Saudi ‘state did not fail’ after hundreds die during hajj

A senior official in Saudi Arabia has defended the management of the hajj pilgrimage after various countries reported more than 1,100 deaths, many attributed to high heat.

“The state did not fail, but there was a misjudgement on the part of people who did not appreciate the risks,” the official said in the government’s first comments on the fatalities.

A tally of official statements and reports from diplomats involved in the response puts the toll at 1,126. More than 50% of those who died were from Egypt.

The official said the Saudi government had confirmed 577 deaths for the two busiest days of hajj: Saturday, when pilgrims gathered for hours of prayers in the blazing sun on Mount Arafat, and Sunday, when they participated in the “stoning of the devil” ritual in Mina.

“This happened amid difficult weather conditions and a very harsh temperature,” they said, while acknowledging that the 577 figure was partial and did not cover all of the pilgrimage, which formally ended on Wednesday.

Hajj is one of the five pillars of Islam, and all Muslims with the means must complete it at least once before they die.

Saudi officials had earlier said that 1.8 million pilgrims took part this year, a similar total to last year, and that 1.6 million came from abroad.

Estimated 400,000 permit-less pilgrims took part

Hajj permits are allocated to countries on a quota system and distributed to individuals via a lottery.

Even for those who can obtain them, the steep costs spur many people to attempt the pilgirmage without a permit, though they risk arrest and deportation if caught by security forces.

The irregular route, which can save them thousands of euro, has become increasingly popular since 2019 when Saudi Arabia introduced a general tourism visa, making it easier to enter the Gulf kingdom.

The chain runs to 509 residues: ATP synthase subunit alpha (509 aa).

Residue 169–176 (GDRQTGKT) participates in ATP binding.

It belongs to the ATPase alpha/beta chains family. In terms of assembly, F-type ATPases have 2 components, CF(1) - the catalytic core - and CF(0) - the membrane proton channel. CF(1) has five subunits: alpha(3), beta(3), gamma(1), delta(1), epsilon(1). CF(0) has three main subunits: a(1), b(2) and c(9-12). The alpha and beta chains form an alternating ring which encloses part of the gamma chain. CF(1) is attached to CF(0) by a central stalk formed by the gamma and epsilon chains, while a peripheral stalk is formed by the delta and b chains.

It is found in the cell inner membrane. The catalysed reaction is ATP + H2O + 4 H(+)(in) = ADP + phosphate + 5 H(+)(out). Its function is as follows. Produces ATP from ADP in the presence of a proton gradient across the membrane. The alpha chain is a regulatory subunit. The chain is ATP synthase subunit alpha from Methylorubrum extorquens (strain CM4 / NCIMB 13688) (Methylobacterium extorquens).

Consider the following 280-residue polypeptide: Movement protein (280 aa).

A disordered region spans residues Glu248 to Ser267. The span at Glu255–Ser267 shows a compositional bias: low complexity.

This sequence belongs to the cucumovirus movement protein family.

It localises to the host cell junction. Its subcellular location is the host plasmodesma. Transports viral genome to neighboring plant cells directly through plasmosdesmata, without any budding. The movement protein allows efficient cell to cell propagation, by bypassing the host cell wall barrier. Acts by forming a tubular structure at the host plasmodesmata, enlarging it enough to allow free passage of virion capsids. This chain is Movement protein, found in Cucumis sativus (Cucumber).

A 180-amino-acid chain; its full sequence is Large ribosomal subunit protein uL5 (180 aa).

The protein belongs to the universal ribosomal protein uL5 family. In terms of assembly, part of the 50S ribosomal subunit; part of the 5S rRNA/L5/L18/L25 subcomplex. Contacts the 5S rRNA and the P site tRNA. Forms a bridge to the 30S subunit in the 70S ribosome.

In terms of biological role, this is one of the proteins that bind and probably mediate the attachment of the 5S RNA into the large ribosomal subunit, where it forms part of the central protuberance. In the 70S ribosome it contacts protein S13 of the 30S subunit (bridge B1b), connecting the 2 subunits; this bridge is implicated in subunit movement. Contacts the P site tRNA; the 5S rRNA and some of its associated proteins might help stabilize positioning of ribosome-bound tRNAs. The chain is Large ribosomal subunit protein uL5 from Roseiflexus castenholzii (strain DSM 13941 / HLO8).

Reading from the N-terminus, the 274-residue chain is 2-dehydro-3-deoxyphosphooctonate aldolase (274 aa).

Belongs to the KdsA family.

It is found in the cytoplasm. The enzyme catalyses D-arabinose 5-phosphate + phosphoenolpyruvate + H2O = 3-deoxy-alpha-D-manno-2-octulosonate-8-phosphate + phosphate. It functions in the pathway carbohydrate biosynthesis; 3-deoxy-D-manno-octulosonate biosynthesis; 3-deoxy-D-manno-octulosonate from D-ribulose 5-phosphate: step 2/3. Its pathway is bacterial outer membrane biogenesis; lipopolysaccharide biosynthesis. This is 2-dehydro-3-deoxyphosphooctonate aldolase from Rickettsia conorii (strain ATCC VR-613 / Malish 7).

Before this year’s hajj, officials said they had cleared more than 300,000 would-be pilgrims from Mecca who did not have hajj permits.

But later, the Saudi official said: “An order came from above that we allow people who arrived at the gates of the holy places” to participate.

“We can estimate the number of the unregistered pilgrims at around 400,000.

“Almost all of them from one nationality,” the official added, an apparent reference to Egypt.

Arab diplomats said earlier this week that Egyptians accounted for 658 deaths, 630 of them unregistered pilgrims.

A US State Department spokesman said that “multiple” US citizens died in hajj.

“We can confirm the deaths of multiple US citizens in Saudi Arabia”, the spokesman said, without providing further details.

Read more:
Hajj death toll from extreme heat passes 1,000

Deaths of hajj pilgrims highlight how extreme heat kills

Hajj, whose timing is determined by the Islamic lunar calendar, fell again this year during the scorching Saudi summer.

Temperatures reached 51.8C at the Grand Mosque in Mecca on Monday, according to the national meteorological centre.

Unregistered pilgrims did not have access to amenities meant to make the pilgrimage more bearable, including air-conditioned tents.

Unregistered Egyptians said that, in some cases, they struggled to access hospitals or hail ambulances for loved ones, some of whom ended up dying.

The pilgrims also said they could not access official hajj buses – the only transportation around the holy sites – without paying exorbitant, off-the-books fees.

Forced to walk for many kilometres under the blazing sun, some reported seeing motionless bodies on the roadside and people collapsing because of apparent exhaustion.

The senior Saudi official said there was no blanket ban on unregistered pilgrims availing of the buses.

“There is no ban on them using the buses but these buses are prepared for the registered pilgrims that we know are coming.”

The unregistered pilgrims “walk along bus routes that are not set up with food or medical services like ambulances. It’s a highway for the buses,” the official added.

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